Why Do Cats Blep? Everything You Need to Know
Cats are complicated creatures and it can be difficult to always know exactly what they want, let alone thinking. But there are times when your cool feline shows his dufus side – and this is where the blep comes in. Scroll through social media and you’ll no doubt see pictures of cats with their tongues poking out of their mouths like a frozen cartoon character. This is known as ‘the blep’. But while it may look cute, it’s also a little odd and so you may be wondering what it means. We take a look at the cat blep to see when it is harmless, daft behavior and when it could mean something a little more serious.
The Science Behind the Blep
So, exactly what does blep mean? The blep is where your cat pokes its tongue out for no obvious reason and leaves it there, at least for a few seconds. And believe it or not, it has a scientific name – the flehmen response. While poking out their tongue could be due to an absent-minded mistake, your cat may well be blepping in response to an external stimulus such as an aroma that needs investigating. Their tongue is able to help analyze the smell so your cat can make a decision about what to do – whether it’s the pheromones of another cat to see if they are in season or the delicious smell of their food.
Your Cat’s Tongue and the Blep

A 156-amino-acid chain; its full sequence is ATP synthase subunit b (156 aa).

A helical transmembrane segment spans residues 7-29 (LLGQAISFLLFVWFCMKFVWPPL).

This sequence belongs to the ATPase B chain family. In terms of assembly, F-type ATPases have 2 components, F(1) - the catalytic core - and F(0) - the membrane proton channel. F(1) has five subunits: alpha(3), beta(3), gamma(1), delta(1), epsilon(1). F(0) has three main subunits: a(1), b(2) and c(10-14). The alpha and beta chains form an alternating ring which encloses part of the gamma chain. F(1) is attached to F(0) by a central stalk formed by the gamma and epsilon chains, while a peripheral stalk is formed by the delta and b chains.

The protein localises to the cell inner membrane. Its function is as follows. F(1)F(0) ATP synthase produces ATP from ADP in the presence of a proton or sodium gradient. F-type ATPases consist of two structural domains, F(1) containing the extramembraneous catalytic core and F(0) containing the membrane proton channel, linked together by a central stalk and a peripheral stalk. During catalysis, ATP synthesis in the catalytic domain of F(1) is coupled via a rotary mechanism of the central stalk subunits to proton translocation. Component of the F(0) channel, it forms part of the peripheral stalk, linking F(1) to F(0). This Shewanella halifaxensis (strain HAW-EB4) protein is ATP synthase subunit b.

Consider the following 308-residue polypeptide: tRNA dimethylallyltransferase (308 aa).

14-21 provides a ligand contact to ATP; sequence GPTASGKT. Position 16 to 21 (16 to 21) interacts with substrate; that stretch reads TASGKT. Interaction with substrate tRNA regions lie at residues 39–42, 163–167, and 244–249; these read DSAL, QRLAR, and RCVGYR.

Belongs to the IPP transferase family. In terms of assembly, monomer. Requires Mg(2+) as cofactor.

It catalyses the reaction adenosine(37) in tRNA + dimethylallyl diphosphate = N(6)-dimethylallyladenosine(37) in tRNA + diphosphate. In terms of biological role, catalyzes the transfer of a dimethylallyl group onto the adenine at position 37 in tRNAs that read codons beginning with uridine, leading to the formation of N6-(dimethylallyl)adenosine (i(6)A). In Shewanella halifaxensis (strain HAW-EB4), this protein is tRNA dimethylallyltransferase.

Your cat’s tongue may also be one of the main reasons why your cat bleps, and this is due to the rough texture – due to sharp barbs called papillae – which helps your feline to efficiently groom themselves. Just like a brush, these papillae will pick up fur and bits of food which can get snagged on the surface of the tongue. This caused an uncomfortable sensation for your kit, meaning he may well be doing a cat tongue blep to get some relief.
Other Reasons Behind the Blep
There are other, harmless reasons behind the cat sticking tongue out phenomena, including:
- He’s chilled and relaxed: A relaxed cat is more likely to let his tongue loll out as he loosens his jaw, creating the quirky blep look. The look will be more pronounced in cat breeds with flatter faces as they have less space in their mouth to keep their tongue contained. Cats can also blep when they are asleep, again, due to the fact they are totally relaxed. However, if you have stressed-out cats with tongue out, it can be a sign of anxiety and you may need to take steps to help them become little more chilled.
- You’ve caught him off guard: Yup, just like humans, cats can put their guard down and be caught looking a bit of a goof. Catching your puss unawares, say when he is grooming or pondering what to do next and has his tongue out, he may well briefly forget to pop it back in as you take him by surprise. And, if he is caught by a stranger, that tongue may well blep for a little longer as your cat works out what to do next. As long as that tongue pops back in, there is no need to worry!
- He’s smelt his dinner: Just as your cat uses his tongue in the flehmen response to ‘taste the air’, he can also use his tongue to catch the scent of food, especially if he’s hungry. Those little stimuli receptors on his tongue can help him to work out what’s cooking and whether he should be getting excited about his food bowl – or not!